NASA Invites Students To Send Experiments To The Edge Of Space

CLEVELAND -- NASA is inviting student teams to design and build experiments the agency will fly into the stratosphere, a near-space environment, more than 100,000 feet above the Earth.

NASA's second annual Balloonsat High-Altitude Flight competition is open to student teams in ninth to 12th grades from the United States and its territories. Each team of four or more students must submit an experiment proposal to NASA's Glenn Research Center in Cleveland by Feb. 11. Student teams may propose experiments on a wide range of topics, from bacteria studies to weather observations.

A panel of NASA engineers and scientists will evaluate the submissions
based on mission objectives, technical planning and team
organization. The top eight proposals will be announced on March 4.

The top four teams will receive up to $1,000 to develop their flight
experiments and travel to Glenn Research Center May 18-20. During
their visit, they will have an opportunity to tour the center, watch
as NASA helium weather balloons carry their experiments to the edge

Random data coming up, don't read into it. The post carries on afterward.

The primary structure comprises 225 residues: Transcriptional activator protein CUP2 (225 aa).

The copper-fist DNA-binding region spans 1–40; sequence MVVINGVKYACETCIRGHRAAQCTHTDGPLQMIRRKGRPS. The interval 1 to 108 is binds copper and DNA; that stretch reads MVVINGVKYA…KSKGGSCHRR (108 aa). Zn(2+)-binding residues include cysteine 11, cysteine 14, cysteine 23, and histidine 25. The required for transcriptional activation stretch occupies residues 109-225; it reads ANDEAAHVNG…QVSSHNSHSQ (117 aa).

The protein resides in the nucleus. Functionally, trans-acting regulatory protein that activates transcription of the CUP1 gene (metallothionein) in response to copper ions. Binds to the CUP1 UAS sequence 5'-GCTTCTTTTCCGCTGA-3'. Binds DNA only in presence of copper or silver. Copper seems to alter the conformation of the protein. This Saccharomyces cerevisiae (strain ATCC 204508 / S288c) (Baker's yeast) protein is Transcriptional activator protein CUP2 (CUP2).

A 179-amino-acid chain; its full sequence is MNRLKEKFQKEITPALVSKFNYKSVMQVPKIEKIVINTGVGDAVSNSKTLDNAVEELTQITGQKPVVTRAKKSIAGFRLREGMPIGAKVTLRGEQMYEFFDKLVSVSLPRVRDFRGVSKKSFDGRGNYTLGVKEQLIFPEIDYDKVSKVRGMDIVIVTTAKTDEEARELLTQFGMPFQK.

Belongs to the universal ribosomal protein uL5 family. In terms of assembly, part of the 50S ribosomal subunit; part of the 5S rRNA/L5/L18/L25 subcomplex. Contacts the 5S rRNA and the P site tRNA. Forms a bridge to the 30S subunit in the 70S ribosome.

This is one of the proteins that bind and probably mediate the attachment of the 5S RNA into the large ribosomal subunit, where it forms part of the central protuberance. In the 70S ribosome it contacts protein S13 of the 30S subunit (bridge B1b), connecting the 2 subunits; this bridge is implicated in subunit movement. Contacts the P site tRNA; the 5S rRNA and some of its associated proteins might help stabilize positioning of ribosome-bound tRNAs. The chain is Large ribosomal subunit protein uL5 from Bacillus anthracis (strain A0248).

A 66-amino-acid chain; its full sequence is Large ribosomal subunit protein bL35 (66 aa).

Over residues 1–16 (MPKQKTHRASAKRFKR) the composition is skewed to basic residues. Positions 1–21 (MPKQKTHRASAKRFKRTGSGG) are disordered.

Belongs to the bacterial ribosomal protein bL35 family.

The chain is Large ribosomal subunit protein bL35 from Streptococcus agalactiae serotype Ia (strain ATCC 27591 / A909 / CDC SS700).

of space, recover the experiments and present their results at
Glenn's Balloonsat Symposium.

The other four teams also will receive up to $1,000 to develop their
flight experiments and will participate via the Internet when NASA
scientists and engineers launch and recover their payloads during the
week of May 23.

For more Balloonsat information, registration forms and project ideas, visit:


This competition and similar educational programs help NASA attract
and retain students in the areas of science, technology, engineering
and mathematics. These disciplines are critical to the agency's
future programs and missions.

The Balloonsat High-Altitude Flight competition is sponsored by
Glenn's Educational Programs Office and is funded by the Teaching
From Space (TFS) Office at NASA's Johnson Space Center in Houston.
For information about the TFS education program, visit:


For information about the Glenn Research Center, visit:


Source: NASA

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